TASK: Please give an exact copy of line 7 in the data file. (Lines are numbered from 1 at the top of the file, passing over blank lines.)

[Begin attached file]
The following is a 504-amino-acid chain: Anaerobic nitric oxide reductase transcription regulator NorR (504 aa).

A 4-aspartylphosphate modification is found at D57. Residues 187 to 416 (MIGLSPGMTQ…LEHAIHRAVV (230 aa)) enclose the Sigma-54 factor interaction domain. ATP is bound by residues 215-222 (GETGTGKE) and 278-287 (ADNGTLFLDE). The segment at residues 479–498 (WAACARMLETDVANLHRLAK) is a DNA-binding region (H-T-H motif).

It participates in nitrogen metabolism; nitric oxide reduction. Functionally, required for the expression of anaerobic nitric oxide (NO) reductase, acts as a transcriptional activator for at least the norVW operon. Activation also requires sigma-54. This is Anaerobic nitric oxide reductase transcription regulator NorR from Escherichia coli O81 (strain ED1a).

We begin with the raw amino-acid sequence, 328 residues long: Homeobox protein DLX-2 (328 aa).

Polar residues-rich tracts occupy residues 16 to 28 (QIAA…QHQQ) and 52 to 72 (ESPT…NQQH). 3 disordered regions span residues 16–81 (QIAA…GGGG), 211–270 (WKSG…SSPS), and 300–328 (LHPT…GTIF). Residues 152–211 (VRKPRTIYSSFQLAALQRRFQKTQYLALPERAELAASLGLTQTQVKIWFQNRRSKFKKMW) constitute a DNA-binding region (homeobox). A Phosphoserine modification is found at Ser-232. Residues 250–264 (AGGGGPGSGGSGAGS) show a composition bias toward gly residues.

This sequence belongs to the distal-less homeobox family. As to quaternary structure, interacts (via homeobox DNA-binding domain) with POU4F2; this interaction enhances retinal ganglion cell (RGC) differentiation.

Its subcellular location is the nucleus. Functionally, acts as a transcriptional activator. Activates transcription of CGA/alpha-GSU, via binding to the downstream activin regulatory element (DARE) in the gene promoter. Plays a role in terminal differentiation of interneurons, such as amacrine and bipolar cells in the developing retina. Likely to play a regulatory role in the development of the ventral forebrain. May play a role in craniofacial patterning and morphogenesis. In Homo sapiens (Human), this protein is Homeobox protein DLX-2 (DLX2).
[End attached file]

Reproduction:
Its subcellular location is the nucleus. Functionally, acts as a transcriptional activator. Activates transcription of CGA/alpha-GSU, via binding to the downstream activin regulatory element (DARE) in the gene promoter. Plays a role in terminal differentiation of interneurons, such as amacrine and bipolar cells in the developing retina. Likely to play a regulatory role in the development of the ventral forebrain. May play a role in craniofacial patterning and morphogenesis. In Homo sapiens (Human), this protein is Homeobox protein DLX-2 (DLX2).